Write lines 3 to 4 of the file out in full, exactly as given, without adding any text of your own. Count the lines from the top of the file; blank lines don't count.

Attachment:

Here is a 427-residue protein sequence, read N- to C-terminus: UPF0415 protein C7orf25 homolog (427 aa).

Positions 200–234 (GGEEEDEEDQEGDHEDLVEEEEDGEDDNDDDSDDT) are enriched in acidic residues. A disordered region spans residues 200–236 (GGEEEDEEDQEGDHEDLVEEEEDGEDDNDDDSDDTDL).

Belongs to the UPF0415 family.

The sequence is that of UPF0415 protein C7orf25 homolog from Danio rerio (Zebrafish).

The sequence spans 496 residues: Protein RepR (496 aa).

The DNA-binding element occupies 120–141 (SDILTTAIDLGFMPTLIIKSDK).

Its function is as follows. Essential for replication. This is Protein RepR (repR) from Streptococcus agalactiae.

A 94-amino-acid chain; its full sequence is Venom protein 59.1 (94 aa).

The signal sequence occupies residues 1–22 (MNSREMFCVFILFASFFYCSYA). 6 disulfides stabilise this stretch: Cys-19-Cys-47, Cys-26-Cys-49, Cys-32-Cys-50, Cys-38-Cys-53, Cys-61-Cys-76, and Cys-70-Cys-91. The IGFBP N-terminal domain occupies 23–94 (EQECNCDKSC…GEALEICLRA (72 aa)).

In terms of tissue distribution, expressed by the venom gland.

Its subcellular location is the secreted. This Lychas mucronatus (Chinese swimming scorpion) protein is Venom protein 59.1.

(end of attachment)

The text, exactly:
Belongs to the UPF0415 family.

The sequence is that of UPF0415 protein C7orf25 homolog from Danio rerio (Zebrafish).